ERA general manager of operations Tim Eckersley released a statement yesterday that said the spill was contained on site and there was no environmental impact.  Mr Eckersley said the tank was about 1450 cubic metres – capable of holding about 1.5 million litres of slurry – but the company would not say if it was full at the time.

Workers discovered a hole in the side of the 20-year-old steel tank and were evacuated before the tank burst and a mixture of slurry escaped”. Workers were evacuated about 1am when a hole was discovered in the leaching tank.  The tank then split, spilling the radioactive slurry and knocking down a crane that had been blocking the original hole.

“Containment systems stopped the flow and this has meant there is no impact to the surrounding environment,” Mr Eckersley said.

The site could be closed for up to two months as mine operators seek to contain it.


Radioactive pink uranium spill at Ranger MineRio Tinto Ranger Uranium Mine’s acidic radioactive pink acid slurry leaking inside Kakadu
[Source:  Gundjeihmi Aboriginal Corporation, 201312, ^]


Local Aboriginal Protest


Chief executive of the Gundjeihmi Aboriginal Corporation (GAC), Justin O’Brien, represents the traditional Mirarr people of the area.

Justin O’Brien:

“This is one of the worst nuclear incidents in Australian history and has called for an audit of the site’s facilities.  “How can we trust the assurances of a company which has repeatedly failed to safely manage this highly toxic material? 

This is up to a million litres of radiological material in the form of an acid exploding from a drum, bending a crane, twisting metal all around it, pouring down into stormwater drains, with 20 or so people ordered to evacuate. 

What may happen next?  It’s a catastrophic failure on the part of not only the operator but also the government regulators in the Northern Territory and Canberra.”

“This is nothing but a hillbilly operation, run by a hillbilly miner with hillbilly regulators.  Based on the woefully inadequate government response to the previous incident, we have no confidence that this will be taken seriously enough.

Aboriginal people in communities like Mudginberri, which is about seven kilometres downstream of the Ranger mine, no longer felt safe.  How can we trust the assurances of a company which has repeatedly failed to safely manage this highly toxic material?”


The Northern Territory Environment Centre is calling for an immediate halt to operations at the mine.

Environmental groups yesterday called on the mine to be shut down.  “Ranger is ageing, failing and risking and (ERA parent company Rio Tinto) need to match their corporate rhetoric with action,” the Australian Conservation Foundation’s Dave Sweeney said.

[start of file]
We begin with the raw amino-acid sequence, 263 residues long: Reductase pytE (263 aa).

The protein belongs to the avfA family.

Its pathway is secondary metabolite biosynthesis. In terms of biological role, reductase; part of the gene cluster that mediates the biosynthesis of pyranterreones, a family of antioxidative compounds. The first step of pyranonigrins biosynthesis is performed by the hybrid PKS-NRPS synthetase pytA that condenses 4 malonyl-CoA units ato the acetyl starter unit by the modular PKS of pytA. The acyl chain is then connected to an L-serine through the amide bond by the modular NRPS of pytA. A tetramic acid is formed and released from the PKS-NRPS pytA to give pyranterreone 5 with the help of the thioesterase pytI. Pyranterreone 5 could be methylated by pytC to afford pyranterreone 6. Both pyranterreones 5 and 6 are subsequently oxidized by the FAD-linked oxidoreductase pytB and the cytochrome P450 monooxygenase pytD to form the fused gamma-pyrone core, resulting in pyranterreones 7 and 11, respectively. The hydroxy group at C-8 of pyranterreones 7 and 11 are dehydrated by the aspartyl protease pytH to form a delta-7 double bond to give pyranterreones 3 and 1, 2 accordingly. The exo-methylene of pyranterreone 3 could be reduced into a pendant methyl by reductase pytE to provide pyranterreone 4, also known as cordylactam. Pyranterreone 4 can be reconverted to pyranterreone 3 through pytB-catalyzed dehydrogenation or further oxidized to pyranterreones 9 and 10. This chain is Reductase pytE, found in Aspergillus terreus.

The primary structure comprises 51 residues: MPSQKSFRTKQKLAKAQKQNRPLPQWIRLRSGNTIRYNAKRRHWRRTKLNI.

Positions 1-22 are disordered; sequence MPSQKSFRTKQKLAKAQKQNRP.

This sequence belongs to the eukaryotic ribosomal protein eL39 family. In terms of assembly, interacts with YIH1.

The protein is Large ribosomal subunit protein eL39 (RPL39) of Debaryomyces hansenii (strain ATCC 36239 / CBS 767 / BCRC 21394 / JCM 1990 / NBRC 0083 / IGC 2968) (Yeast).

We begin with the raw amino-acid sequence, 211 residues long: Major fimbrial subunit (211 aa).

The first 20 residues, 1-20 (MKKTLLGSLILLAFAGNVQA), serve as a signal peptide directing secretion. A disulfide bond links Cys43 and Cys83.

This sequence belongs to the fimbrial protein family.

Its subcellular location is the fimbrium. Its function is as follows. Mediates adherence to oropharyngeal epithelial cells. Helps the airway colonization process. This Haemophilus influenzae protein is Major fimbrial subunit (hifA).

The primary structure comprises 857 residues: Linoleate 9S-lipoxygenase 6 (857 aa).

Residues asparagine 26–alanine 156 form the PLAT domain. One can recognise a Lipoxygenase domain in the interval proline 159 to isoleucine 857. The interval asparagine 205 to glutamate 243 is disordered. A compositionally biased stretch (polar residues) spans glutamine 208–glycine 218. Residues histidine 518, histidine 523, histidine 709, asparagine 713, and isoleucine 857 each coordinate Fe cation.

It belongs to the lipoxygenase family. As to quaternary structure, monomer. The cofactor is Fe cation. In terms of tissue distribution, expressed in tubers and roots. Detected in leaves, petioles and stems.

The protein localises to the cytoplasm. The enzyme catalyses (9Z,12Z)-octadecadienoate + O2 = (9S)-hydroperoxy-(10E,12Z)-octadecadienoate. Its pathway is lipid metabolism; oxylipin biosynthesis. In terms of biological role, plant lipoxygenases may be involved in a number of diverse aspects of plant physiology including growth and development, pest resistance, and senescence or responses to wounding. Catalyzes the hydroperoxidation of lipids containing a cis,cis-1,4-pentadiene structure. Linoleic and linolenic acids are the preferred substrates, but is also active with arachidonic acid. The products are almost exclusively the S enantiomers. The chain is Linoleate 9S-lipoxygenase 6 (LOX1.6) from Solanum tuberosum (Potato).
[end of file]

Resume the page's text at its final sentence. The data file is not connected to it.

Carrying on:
Greens Senator Scott Ludlam said the spill should “be the last nail in this accident-prone mine”.


Ranger Mine Uranium Tank CollapseThe uranium processing tank contained a million litres of acidic radioactive material.


Recent breaches demonstrated that the mine’s claims of being the most regulated in the world were incorrect and regulators had been found wanting.  Anti-nuclear campaigner Lauren Mellor said it is the third safety breach by the ERA in a month.

Lauren Mellor:

“Just within this month we’ve had an incident where a controlled vehicle was able to leave a secure area of the mine and was halfway down the Arnhem Highway before it was located,” she said.  “We’ve had four barrels found in the rural area in Darwin, four barrels used to transport uranium were discarded with no explanation.  The writing has been on the wall at Ranger for a long time. This disaster may well be the last nail in this accident-prone mine.”

GAC will write to the expert advisory bodies of the World Heritage Committee requesting international help, and is calling for a comprehensive external audit of what Mr O’Brien said was an endemically failing site.  Environmental groups are calling for a halt to operations at the mine pending an independent audit of the structural integrity of the plant, along with a review of the impacts of operations at Ranger.  ‘The time for mining a problematic and polluting mineral in a World Heritage area is over,’ said Australian Conservation Foundation spokesman Dave Sweeney. >>